Today, the magic works. The cheese mixture is pumped into a large vat. The mixture is pressed into a solid block. At this point, a machine could do the work. But the nuns like to do almost everything by hand.
They separate, weigh and prepare the cheese for a final pressing. Sister Barbara says this is a community effort.
“We saw a video one time of cheese made in a big factory in Holland, all computerized. And my comment was ‘poor, little cheese, never touched by human hands.’ So ours is all day long, touched by human hands.”
The one kilogram wheels of buttery yellow cheese are placed in salty water. Then they are aged in a cool storage room, and covered in wax before being shipped out.
The nuns do most of their business by mail order. But people can also make purchases directly from the monastery.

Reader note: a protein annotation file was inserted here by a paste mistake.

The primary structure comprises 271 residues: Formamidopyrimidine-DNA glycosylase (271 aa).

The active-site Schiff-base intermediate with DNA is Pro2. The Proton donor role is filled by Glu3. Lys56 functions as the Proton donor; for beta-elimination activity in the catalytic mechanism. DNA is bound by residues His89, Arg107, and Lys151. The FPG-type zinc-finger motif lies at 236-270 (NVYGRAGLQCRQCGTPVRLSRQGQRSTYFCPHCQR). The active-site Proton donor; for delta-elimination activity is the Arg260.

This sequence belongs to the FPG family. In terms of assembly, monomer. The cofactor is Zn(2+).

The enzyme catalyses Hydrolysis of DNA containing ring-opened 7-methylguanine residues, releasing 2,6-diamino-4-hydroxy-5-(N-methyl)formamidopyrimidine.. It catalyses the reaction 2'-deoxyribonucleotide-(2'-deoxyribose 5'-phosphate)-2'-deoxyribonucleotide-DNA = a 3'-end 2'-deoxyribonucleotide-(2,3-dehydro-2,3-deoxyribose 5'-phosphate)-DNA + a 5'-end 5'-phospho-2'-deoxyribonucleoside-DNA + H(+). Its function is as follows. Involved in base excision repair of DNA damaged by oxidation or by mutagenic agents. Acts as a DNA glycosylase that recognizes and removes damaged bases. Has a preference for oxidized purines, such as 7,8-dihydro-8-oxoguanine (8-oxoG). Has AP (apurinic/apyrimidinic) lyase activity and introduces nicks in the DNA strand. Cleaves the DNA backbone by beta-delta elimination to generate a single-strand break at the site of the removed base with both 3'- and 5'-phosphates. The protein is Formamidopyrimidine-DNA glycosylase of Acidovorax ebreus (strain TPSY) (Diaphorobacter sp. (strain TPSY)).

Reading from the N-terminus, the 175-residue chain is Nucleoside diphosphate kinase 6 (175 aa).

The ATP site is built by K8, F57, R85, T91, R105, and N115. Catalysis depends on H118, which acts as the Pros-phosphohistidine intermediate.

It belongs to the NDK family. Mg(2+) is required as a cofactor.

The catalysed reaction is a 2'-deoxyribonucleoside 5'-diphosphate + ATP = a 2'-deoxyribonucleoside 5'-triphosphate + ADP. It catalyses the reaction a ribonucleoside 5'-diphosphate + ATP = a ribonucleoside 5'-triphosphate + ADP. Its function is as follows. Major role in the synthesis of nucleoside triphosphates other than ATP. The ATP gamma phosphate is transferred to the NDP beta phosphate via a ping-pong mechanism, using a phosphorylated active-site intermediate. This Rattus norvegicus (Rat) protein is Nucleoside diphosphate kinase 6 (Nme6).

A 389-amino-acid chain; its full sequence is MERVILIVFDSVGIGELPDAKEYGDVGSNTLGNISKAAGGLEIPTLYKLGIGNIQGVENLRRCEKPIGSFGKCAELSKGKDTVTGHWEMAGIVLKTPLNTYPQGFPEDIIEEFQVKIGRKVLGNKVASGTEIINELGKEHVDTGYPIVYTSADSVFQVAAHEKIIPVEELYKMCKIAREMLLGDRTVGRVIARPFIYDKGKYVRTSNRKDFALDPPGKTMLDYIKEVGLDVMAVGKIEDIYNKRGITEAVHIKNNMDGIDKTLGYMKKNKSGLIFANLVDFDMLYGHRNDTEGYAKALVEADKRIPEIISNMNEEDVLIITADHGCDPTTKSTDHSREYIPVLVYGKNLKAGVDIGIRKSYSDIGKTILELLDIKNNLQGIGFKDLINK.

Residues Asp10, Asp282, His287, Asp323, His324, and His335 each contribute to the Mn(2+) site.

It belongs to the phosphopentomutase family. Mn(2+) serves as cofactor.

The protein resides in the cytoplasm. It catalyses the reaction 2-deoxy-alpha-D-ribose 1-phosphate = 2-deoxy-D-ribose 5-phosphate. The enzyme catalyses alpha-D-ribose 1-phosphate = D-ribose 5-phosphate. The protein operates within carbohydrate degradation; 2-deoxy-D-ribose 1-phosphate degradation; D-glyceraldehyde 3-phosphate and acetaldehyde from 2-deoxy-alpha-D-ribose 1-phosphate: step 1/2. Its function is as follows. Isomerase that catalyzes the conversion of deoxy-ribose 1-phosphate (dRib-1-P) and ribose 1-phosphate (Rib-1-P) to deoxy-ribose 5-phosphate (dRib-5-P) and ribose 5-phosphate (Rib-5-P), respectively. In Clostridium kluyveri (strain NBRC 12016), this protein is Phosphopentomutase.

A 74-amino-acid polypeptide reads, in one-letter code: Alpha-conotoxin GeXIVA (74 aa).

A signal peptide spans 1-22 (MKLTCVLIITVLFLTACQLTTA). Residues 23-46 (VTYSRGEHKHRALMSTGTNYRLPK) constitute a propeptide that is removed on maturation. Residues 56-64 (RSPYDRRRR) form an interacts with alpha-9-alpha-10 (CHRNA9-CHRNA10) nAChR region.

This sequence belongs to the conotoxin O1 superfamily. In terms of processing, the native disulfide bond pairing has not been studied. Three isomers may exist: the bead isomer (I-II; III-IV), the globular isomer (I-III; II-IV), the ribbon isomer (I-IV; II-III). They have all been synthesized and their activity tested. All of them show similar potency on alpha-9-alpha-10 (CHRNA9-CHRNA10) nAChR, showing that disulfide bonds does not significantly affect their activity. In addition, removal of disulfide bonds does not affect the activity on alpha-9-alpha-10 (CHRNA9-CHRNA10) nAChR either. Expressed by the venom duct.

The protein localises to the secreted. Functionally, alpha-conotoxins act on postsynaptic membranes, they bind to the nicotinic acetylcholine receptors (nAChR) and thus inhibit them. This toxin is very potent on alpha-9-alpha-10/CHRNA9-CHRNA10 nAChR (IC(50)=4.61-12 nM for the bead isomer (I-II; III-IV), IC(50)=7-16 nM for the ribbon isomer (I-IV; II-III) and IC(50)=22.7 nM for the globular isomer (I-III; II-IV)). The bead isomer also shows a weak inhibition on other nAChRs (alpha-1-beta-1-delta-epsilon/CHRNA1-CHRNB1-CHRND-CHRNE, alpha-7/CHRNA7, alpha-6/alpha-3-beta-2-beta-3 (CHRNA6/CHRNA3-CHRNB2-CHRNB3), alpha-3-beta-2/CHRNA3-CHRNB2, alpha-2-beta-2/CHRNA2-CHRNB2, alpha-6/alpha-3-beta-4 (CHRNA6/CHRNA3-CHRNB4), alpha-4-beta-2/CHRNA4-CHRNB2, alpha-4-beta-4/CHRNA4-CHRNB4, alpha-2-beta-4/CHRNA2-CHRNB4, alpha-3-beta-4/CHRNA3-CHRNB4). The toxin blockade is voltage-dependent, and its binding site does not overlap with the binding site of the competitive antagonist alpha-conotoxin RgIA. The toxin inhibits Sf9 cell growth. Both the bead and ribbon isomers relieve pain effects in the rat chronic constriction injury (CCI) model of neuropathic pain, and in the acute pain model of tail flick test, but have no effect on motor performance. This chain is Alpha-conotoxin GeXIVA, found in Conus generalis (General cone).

Eric Gertner buys three hundred to four hundred wheels a year. He sells the cheese at his specialty food store in the nearby city of Charlottesville.
“We carry the monastery Gouda because the story behind it is really so compelling. We have right here in our backyard a cheese made in ages-old monastic tradition. And they’re doing this to support and sustain their spiritual practice so it’s just such a beautiful story. And then the cheese is delicious in and of itself.”
Sister Barbara Smickel understands the feeling.
“I think people buy it because it’s good, but also because they feel a certain solidarity with our way of life and want to support it in the way they can. We try to put a lot of that love and prayer into the cheese. We say that’s the secret ingredient.”
In more than twenty years of cheese-making, the nuns have never had any bad Gouda. Call it luck…or the power of prayer.
What’s On Your iPod?
For our music piece this week, on American Mosaic, we decided to ask the experts: American teenagers. We wanted to know what they were listening to right now; what was on their iPods. Reporter Caty Weaver talked to some young people at a Starbucks in Arlington, Virginia and at a nearby high school.
“What’s your name?”